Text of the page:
Cohen receives warm welcome from Kosovar Albanians
June 19, 1999
UROSEVAC, Yugoslavia (CNN) -- Shuttling around towns in eastern Kosovo on Saturday, U.S. Defense Secretary William Cohen was warmly greeted by jubilant Kosovar Albanians.
Residents of Urosevac chanted "USA, USA," and "Cohen, Cohen," upon his arrival, and one man startled the defense secretary by giving him an emotional hug.
Another man in nearby Gnjilane wore a shirt reading "NATO air," a tribute to the alliance for its bombing campaign against Yugoslavia. Many Kosovar Albanians consider the airstrikes, which ended in early June, a boost to the cause of the Kosovo Liberation Army.
Cohen, the first Clinton administration official to visit Kosovo since NATO began bombing Yugoslavia on March 24, also visited with U.S. troops in the province and thanked them for their role in the NATO-led peacekeeping force.
"Now that you're here, a lot of people are glad. They know you are going to be tough and fair," Cohen told a company of Marines in Gnjilane.
They were some of 3,300 U.S. troops deployed in the eastern sector of Kosovo. A total of 7,000 U.S. troops should arrive by next month, part of a total peacekeeping force -- known as KFOR -- that is expected to number 50,000.
The KFOR troops, responsible for enforcing the implementation of the peace agreement, are also charged with preventing further ethnic clashes. They have their work cut out for them, as sporadic violence continued to plague the province.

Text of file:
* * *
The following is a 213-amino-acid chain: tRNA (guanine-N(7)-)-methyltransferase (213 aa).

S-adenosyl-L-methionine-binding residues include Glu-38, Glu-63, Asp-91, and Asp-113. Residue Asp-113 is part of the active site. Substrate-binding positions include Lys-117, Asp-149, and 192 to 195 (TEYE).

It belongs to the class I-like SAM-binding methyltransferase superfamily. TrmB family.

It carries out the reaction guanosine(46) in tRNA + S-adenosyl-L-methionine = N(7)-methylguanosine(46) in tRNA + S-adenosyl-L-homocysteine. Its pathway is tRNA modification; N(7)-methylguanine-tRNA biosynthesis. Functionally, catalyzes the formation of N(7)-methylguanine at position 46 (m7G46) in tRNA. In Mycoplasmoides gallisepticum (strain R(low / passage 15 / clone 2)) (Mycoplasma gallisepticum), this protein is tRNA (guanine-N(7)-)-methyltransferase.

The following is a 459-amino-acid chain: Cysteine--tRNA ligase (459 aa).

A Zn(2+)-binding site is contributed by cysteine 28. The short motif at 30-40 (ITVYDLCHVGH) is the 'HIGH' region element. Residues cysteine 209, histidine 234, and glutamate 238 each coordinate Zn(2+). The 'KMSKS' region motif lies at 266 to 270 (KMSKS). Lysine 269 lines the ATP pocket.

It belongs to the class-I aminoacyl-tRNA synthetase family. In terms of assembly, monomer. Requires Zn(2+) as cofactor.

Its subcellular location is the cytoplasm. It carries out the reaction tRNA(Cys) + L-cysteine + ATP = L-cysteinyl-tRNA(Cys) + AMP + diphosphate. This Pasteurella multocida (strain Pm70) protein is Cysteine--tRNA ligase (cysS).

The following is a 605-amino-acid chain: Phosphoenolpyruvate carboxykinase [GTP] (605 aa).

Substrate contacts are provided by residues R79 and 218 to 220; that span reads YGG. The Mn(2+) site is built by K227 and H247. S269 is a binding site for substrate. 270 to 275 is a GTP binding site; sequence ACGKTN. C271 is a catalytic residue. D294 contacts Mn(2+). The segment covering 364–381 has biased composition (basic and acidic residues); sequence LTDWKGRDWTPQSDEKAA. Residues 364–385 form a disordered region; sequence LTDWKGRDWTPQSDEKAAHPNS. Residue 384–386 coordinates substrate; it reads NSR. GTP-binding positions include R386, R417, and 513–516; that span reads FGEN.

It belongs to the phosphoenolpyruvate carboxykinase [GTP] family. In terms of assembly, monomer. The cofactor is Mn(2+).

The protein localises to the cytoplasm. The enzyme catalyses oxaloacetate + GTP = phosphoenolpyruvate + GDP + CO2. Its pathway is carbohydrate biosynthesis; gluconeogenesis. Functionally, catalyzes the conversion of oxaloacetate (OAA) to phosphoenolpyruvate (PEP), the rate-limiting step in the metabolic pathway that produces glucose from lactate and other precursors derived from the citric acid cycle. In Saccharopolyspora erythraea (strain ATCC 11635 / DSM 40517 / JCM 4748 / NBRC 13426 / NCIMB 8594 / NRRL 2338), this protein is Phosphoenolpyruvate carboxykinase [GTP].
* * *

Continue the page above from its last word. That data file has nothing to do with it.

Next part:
In Gnjilane, an ethnic Albanian was injured Saturday by gunfire, which he said came from a Serb sniper shouting pro-Serbian slogans.
Yet many of the attacks were directed against Serbs. A hail of gunfire hit a vehicle with Serbians inside.
"We were just driving. I can't believe he's dead," said a friend of a fatally wounded man.
The town's only hospital remains deserted, with ethnic Albanians still afraid to enter it after Yugoslav forces "ethnically cleansed" it weeks ago. Serb doctors, meanwhile, say they fear reprisals from the KLA. Marines discovered a hidden cache of automatic weapons in the building.
"They will be sharing a responsibility to help keep the peace, and that should send a message of assurance to those (Serbs) who are fearful that there will be retribution," he said.
Roughly 3,500 Russian troops will be integrated into the KFOR mission, Cohen said.
Cohen had a bird's-eye view of destruction in ethnic Albanian villages as he shuttled around the province. Burned out houses contrasted with rolling green pastures.
Accompanied by NATO's top military commander, Gen. Wesley Clark, Cohen flew over a suspected mass grave site in southeastern Kosovo before returning to Macedonia for a trip to a refugee camp.
Before flying to the Balkans, Cohen visited American air crews at Aviano air base in Italy, where much of NATO's air campaign against Yugoslavia originated.
Correspondent Matthew Chance and Reuters contributed to this report.
Agreement reached on Russian role in Kosovo force
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